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Company Agrees to Independent Review of Pipeline Construction as Opponents Seek Answers

Tue April 03, 2018 - National Edition
Emily Buenzle


In February 2018, the project was hit with a $25,000 fine from the Department of Public Service after it said workers laid pipe in certain areas directly into a trench, rather than first adding a sand layer for both protection and corrosion prevention, VPR reported.
In February 2018, the project was hit with a $25,000 fine from the Department of Public Service after it said workers laid pipe in certain areas directly into a trench, rather than first adding a sand layer for both protection and corrosion prevention, VPR reported.

Vermont Gas Systems (VGS) recently agreed to an independent review of the Addison pipeline construction project after allegations surfaced about safety shortfalls, VPR reported.

According to Beth Parent, spokeswoman for VGS, the company's goal is for the review to answer questions about the pipeline's construction.

“We are confident in the integrity of our pipeline,” said Parent. “But that's really what the process of an outside expert review would look at, right? And we expect to participate very strongly in that process.”

The review comes in response to opponents' allegations that VGS's documents reveal “improper construction and a failure to document safe construction practices,” VPR reported.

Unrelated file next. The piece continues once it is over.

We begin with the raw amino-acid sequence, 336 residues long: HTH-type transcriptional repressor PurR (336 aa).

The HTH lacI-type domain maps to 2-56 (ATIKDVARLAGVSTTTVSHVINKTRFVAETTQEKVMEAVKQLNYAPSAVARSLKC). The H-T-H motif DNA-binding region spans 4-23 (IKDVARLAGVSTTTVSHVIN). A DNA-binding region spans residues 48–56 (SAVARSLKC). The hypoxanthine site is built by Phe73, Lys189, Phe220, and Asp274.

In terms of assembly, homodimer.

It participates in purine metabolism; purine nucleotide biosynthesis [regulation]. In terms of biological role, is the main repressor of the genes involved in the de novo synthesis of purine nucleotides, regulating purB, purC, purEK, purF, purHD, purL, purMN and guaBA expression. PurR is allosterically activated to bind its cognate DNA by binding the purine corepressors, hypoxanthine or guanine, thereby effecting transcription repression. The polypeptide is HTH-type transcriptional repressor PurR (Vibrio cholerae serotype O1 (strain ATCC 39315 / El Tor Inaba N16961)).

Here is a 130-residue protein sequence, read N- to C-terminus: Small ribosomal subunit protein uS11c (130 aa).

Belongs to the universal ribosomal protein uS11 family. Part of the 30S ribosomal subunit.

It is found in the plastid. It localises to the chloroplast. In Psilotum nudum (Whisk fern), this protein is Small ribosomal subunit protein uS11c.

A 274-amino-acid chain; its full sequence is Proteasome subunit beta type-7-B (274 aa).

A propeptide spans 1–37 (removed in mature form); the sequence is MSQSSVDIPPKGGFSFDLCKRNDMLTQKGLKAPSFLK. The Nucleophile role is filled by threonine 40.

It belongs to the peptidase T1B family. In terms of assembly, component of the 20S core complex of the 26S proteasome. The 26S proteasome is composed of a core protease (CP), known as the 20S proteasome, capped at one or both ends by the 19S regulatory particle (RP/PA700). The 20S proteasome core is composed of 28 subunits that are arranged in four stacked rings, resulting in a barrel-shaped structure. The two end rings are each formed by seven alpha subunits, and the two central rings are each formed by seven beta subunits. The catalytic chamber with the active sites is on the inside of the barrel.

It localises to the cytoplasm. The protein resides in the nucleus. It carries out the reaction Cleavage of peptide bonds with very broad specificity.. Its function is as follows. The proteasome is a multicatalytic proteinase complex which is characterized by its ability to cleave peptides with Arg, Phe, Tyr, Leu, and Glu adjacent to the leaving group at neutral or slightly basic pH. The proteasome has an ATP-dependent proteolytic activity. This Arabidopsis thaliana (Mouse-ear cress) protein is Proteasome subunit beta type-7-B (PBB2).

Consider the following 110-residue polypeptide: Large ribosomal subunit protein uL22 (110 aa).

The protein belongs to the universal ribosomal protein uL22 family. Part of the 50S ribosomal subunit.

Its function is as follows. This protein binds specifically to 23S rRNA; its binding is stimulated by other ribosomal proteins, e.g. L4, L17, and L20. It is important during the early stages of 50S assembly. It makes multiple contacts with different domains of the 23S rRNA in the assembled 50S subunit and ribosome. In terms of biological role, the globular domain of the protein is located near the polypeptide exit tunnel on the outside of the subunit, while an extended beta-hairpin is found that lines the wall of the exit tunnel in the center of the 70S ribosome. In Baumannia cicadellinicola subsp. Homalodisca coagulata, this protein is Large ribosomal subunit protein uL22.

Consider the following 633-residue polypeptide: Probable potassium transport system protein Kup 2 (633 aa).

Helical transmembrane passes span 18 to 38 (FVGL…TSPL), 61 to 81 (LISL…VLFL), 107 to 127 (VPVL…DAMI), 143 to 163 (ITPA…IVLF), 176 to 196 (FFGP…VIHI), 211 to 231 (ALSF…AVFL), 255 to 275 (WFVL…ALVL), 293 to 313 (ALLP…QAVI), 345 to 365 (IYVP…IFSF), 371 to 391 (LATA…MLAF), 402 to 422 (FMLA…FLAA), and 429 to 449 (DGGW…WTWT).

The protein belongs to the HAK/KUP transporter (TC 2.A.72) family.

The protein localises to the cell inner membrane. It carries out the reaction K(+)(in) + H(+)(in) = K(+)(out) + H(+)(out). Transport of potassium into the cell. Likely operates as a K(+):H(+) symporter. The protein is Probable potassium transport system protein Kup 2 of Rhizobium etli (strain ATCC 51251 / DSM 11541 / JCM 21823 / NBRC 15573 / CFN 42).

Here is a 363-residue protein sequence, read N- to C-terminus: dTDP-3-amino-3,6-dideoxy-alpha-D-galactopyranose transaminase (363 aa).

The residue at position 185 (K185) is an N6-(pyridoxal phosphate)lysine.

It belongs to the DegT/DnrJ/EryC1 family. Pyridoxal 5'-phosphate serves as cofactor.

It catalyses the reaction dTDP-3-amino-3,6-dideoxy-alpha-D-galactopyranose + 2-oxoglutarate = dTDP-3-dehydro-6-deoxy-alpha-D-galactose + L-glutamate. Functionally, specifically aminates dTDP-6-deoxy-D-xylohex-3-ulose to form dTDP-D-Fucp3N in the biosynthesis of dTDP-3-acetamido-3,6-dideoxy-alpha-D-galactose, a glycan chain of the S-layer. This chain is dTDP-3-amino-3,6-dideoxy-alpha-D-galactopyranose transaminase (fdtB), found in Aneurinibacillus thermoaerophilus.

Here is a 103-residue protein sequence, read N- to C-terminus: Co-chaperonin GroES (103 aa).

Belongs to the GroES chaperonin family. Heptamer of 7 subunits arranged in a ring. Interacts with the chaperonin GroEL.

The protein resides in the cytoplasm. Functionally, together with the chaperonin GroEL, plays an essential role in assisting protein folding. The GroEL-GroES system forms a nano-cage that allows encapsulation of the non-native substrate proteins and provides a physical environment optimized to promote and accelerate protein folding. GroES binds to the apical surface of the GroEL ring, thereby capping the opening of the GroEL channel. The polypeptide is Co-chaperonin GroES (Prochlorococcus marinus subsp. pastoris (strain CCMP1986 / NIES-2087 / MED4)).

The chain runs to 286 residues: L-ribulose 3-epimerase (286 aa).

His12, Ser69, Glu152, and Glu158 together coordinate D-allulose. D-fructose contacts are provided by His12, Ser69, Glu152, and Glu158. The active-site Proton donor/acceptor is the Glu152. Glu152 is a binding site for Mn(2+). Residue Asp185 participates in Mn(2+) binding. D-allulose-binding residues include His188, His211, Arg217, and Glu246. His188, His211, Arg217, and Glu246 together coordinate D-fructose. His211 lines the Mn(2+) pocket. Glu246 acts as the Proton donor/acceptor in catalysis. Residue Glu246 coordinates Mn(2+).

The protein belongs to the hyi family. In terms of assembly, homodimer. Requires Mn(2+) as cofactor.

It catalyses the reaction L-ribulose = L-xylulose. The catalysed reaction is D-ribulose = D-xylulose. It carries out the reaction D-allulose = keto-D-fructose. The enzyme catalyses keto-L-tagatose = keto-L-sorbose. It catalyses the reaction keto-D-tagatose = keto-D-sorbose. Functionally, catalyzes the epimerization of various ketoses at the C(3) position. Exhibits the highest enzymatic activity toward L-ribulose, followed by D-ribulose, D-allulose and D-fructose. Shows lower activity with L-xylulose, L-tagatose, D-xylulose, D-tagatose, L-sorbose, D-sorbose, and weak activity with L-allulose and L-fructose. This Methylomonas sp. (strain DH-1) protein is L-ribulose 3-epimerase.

The Addison pipeline has already been subject to cost overruns and legal battles since it was approved in 2013; in February 2018, the project was hit with a $25,000 fine from the Department of Public Service after it said workers laid pipe in certain areas directly into a trench, rather than first adding a sand layer for both protection and corrosion prevention, VPR reported. In addition, the Department of Public Service wanted to conduct more testing to confirm the project's safety.

According to Jim Dumont, lawyer for the opposition, this independent review is exactly what his clients want.

“I think it's a great step forward,” said Dumont. “My clients have been submitting filings to the Public Utility Commission starting last July, asking for an independent investigation of the safety of the entire pipeline.”

Dumont recently filed a series of additional allegations about possible shortcuts made during the project's construction, VPR reported.

“This started when we had information that the pipeline wasn't buried deep enough,” said Dumont. “And then when the company filed information about that, we asked discovery questions. We found out there were other violations and we asked discovery questions on that. And then we received enough information to submit a very broad request for a complete safety investigation of the construction of the entire pipeline.”

While the Department of Public Safety said it believes the pipeline is, in fact, safe, it confirmed that it will hire a third-party consultant to conduct a review.

“With the remediation plan recommended by the department—which includes more robust pipeline testing, and increased frequency of pipeline integrity inspections than was originally contemplated—we believe the pipeline will remain safe during its future operation,” said Jim Porter, the Department of Public Safety's director of public advocacy.